1. May 5, 2007

### ku1005

Hie, I have attempted the following inproper intergral, and I just wanted to check that I have answered it the correctly, if not, any tips would be great. I attached them as pics.

I attached my steps as pics, as im not sure how to writ ein text on these forums.

My answer is thus = 0

Cheers

Rhys

PS if you cant view the pics for some reason?, um the Q is

Evaluate the improper intergral:

Intergal from 0 to 4 of

dx /[(4-x)^(1/3)]

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2. May 5, 2007

### Office_Shredder

Staff Emeritus
The attachement is still pending, but here's a tip:

Take the derivative of your answer (not the constant for your final answer, but the function that the integral evaluated to, which you then plugged the endpoints into), and see if it matches up with what you're integrating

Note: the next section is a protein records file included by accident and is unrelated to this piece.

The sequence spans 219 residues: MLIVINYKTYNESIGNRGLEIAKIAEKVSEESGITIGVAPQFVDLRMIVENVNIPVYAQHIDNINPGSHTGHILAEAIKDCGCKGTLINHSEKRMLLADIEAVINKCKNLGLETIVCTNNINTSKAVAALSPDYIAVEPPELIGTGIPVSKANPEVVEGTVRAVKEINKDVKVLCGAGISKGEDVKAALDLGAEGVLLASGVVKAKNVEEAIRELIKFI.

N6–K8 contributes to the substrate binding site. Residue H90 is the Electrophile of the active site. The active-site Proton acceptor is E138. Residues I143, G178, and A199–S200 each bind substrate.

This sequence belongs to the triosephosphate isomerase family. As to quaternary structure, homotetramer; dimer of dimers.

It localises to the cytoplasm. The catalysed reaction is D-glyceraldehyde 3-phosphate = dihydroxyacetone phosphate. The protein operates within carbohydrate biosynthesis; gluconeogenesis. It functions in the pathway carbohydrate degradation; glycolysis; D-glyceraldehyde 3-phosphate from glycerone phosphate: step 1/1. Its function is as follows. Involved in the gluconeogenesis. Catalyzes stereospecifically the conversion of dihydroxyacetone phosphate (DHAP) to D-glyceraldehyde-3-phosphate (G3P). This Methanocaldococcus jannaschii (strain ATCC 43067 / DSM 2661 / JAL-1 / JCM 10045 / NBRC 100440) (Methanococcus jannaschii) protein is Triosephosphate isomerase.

3. May 6, 2007

### HallsofIvy

Staff Emeritus
If you graph y= (4-x)^(-1/3) does it have some portion of its graph (between 0 and 4) below the x-axis? If not, the integral can't be 0!

Did you forget to evaluate the anti-derivative at x= 0?

4. May 6, 2007

### Gib Z

I get $$-3\cdot \sqrt[3]{2}$$

5. May 6, 2007

### mjsd

can't be negative, the function is above the x-axis from 0 to 4

edit: unless of course you meant anti-derivative evaluated at 0 only

Last edited: May 6, 2007
6. May 6, 2007

### Gib Z

Sorry I meant $3\cdot \sqrt[3]{2}$

7. May 6, 2007

### ku1005

I forgot to change my limits of integration (ie seen as I used a substitution method to evaluate the integral)

hence this is what I did

lower limit now = 4 and upper limit now = 4-a

hence the definite integral at the end becomes

lim a-> 4 from the left of -3(a)^(2/3) / 2

which gives me an answer of

[-3(4)^2/3]/2

which doesnt match your answer??? so what am I doing wrong here??

thanks

8. May 6, 2007

### ku1005

found it.....was doin sum crazy stuff....really fundamentally stupid

now end up with POSITIVE

[3(4)^(2/3)]/2